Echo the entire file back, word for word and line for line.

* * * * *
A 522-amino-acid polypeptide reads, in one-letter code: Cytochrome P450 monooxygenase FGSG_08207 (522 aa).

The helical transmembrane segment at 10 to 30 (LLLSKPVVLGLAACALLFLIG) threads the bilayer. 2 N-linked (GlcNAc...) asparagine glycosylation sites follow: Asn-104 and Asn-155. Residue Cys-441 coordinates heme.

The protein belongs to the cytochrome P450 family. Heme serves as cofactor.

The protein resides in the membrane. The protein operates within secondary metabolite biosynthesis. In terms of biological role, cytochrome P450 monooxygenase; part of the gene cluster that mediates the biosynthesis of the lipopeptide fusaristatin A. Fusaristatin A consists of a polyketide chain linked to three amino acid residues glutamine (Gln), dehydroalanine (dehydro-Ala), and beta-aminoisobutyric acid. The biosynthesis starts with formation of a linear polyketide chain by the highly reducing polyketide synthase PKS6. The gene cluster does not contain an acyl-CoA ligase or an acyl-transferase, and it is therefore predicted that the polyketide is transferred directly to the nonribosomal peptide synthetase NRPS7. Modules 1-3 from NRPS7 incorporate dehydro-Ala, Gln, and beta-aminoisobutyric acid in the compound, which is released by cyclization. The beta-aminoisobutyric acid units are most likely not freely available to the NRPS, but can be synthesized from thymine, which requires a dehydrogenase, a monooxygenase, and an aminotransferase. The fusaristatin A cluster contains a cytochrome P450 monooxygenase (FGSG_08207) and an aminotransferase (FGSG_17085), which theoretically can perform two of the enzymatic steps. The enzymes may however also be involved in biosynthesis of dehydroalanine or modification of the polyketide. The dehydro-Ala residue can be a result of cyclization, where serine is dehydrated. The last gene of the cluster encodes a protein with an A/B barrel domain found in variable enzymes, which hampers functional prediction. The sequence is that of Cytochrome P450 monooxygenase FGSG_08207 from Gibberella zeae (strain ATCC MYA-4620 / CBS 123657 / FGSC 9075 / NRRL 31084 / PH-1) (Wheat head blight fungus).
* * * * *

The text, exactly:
A 522-amino-acid polypeptide reads, in one-letter code: Cytochrome P450 monooxygenase FGSG_08207 (522 aa).

The helical transmembrane segment at 10 to 30 (LLLSKPVVLGLAACALLFLIG) threads the bilayer. 2 N-linked (GlcNAc...) asparagine glycosylation sites follow: Asn-104 and Asn-155. Residue Cys-441 coordinates heme.

The protein belongs to the cytochrome P450 family. Heme serves as cofactor.

The protein resides in the membrane. The protein operates within secondary metabolite biosynthesis. In terms of biological role, cytochrome P450 monooxygenase; part of the gene cluster that mediates the biosynthesis of the lipopeptide fusaristatin A. Fusaristatin A consists of a polyketide chain linked to three amino acid residues glutamine (Gln), dehydroalanine (dehydro-Ala), and beta-aminoisobutyric acid. The biosynthesis starts with formation of a linear polyketide chain by the highly reducing polyketide synthase PKS6. The gene cluster does not contain an acyl-CoA ligase or an acyl-transferase, and it is therefore predicted that the polyketide is transferred directly to the nonribosomal peptide synthetase NRPS7. Modules 1-3 from NRPS7 incorporate dehydro-Ala, Gln, and beta-aminoisobutyric acid in the compound, which is released by cyclization. The beta-aminoisobutyric acid units are most likely not freely available to the NRPS, but can be synthesized from thymine, which requires a dehydrogenase, a monooxygenase, and an aminotransferase. The fusaristatin A cluster contains a cytochrome P450 monooxygenase (FGSG_08207) and an aminotransferase (FGSG_17085), which theoretically can perform two of the enzymatic steps. The enzymes may however also be involved in biosynthesis of dehydroalanine or modification of the polyketide. The dehydro-Ala residue can be a result of cyclization, where serine is dehydrated. The last gene of the cluster encodes a protein with an A/B barrel domain found in variable enzymes, which hampers functional prediction. The sequence is that of Cytochrome P450 monooxygenase FGSG_08207 from Gibberella zeae (strain ATCC MYA-4620 / CBS 123657 / FGSC 9075 / NRRL 31084 / PH-1) (Wheat head blight fungus).